Jeanette Sekan
Jeanette Sekan
By Jeanette Sekan
The Cody (Wyo.) Enterprise
HCP columnist

Clichés. I was reminded how prevalent the use of clichés has become, or I’m just now noticing, and it’s been that way since the dawn of time.

It struck me as I was struggling to jot notes in my Christmas cards that any witty or exotic things to report for the last year just weren’t coming to me. I caught myself muttering and writing stuff that no one would find interesting.

Not that my life is a wild whirlwind of non-stop excitement. And, unlike most who post their daily routine with great fanfare on social media, I’m not one to blabber on about what I have for breakfast or that it’s time to give the dogs a flea dip.

My life is not unlike most … work, chores, reading, watching sports and other mindless entertainment, worrying, and planning stuff. In other words … routine. I’m missing the gene that many have today to share those mundane tasks in excruciating detail.

I want to stay in touch, even once a year, with friends and family who are important to me, just not part of my day to day life. But I realized as I was grasping to sound interesting and newsy, I was writing a few well-worn clichés.

Then, with no surprise at all, I started thinking about clichés. In my vague recollections from long ago English classes and a couple of writing courses, I remember that clichés were to be avoided at all costs, since it was Exhibit A for lack of original thought.

It was the lazy person’s way to express an opinion or point of view. As I contemplated this, and juxtaposed some of the craziness going on in the world today, it seems like clichés may be in vogue. Why not? Everything else is upside down.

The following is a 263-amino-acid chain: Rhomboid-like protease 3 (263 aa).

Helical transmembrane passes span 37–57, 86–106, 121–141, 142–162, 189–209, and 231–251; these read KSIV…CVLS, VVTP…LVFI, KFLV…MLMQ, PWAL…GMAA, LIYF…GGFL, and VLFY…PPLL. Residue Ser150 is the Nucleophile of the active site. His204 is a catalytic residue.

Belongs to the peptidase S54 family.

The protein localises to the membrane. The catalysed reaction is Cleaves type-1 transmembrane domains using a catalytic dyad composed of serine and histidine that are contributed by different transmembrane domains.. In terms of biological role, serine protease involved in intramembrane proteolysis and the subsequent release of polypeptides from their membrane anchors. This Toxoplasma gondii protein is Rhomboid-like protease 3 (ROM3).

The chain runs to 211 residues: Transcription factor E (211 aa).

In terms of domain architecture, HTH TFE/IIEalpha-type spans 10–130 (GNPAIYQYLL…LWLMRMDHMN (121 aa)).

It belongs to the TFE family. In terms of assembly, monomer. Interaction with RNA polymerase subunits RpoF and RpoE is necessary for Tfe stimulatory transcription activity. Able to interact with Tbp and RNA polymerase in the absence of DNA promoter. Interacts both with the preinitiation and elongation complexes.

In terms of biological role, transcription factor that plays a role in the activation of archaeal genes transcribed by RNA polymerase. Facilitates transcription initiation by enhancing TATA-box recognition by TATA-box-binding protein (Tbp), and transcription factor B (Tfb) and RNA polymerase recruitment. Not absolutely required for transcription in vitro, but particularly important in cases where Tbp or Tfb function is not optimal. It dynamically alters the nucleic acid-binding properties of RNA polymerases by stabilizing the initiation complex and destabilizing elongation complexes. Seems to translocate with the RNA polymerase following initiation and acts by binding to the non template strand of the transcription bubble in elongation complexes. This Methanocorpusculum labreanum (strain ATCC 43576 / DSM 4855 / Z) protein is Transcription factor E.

While clichés highlight the unoriginal, one of the strange facts about clichés is that there’s usually some truth imbedded somewhere. Otherwise, they wouldn’t be clichés.

I realized I use clichés quite a bit when I’m talking. Actually, I talk a lot to BeBe and Toby, so they don’t care. When I think about my verbal interactions with others, I have a hunch it’s peppered with clichés.

Maybe in this new dimension of lies being acceptable and facts not mattering much, one finds a bit of solace in some old familiar phrases. It’s sorta like a nostalgia trip, trying to find some sort of equilibrium.

Do any of these ring a bell in your life?

• Actions speak louder than words.

• The apple doesn’t fall far from the tree.

• Ignorance is bliss.

• What goes around comes around.

• Smart as a whip, dumb as a box of rocks.

• All hat, no cattle.

• It’s the best thing since sliced bread.

• Don’t bite the hand that feeds you.

• Cleanliness is next to godliness.

• I’ll cross that bridge when I come to it.

There’s a myriad of clichés we all use. If the mood strikes, you may want to do a little research. Most clichés have a historical context that may prove interesting.

It truly is a small world, and all the nutty things happening today is beyond the pale.